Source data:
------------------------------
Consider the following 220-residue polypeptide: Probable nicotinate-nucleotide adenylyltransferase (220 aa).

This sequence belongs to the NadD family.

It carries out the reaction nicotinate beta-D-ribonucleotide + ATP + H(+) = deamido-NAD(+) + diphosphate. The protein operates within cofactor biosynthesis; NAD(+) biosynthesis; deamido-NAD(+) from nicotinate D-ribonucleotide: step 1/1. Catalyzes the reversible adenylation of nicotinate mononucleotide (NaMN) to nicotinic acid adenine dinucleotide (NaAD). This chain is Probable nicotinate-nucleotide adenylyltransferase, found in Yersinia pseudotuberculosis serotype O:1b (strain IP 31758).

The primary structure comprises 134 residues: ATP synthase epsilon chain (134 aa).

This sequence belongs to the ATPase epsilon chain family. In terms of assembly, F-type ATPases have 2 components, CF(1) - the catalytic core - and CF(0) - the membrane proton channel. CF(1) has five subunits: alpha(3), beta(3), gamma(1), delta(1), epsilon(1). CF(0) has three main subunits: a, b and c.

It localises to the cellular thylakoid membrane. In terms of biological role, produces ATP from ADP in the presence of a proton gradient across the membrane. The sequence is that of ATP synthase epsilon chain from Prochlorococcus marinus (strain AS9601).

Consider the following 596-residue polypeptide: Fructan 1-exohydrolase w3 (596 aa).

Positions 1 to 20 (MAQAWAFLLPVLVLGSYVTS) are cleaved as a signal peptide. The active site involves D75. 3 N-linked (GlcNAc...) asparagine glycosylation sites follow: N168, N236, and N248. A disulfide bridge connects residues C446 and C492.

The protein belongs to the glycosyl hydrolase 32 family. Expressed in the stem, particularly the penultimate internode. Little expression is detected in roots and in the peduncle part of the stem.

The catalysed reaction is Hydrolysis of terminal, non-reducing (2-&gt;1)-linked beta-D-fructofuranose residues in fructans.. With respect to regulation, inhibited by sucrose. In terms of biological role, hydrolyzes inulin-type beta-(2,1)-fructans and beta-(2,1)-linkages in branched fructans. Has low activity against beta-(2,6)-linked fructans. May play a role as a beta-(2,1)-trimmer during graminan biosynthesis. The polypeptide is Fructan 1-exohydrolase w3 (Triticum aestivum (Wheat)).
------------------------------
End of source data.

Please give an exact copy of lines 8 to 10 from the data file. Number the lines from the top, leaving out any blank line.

Positions 1 to 20 (MAQAWAFLLPVLVLGSYVTS) are cleaved as a signal peptide. The active site involves D75. 3 N-linked (GlcNAc...) asparagine glycosylation sites follow: N168, N236, and N248. A disulfide bridge connects residues C446 and C492.

The protein belongs to the glycosyl hydrolase 32 family. Expressed in the stem, particularly the penultimate internode. Little expression is detected in roots and in the peduncle part of the stem.

The catalysed reaction is Hydrolysis of terminal, non-reducing (2-&gt;1)-linked beta-D-fructofuranose residues in fructans.. With respect to regulation, inhibited by sucrose. In terms of biological role, hydrolyzes inulin-type beta-(2,1)-fructans and beta-(2,1)-linkages in branched fructans. Has low activity against beta-(2,6)-linked fructans. May play a role as a beta-(2,1)-trimmer during graminan biosynthesis. The polypeptide is Fructan 1-exohydrolase w3 (Triticum aestivum (Wheat)).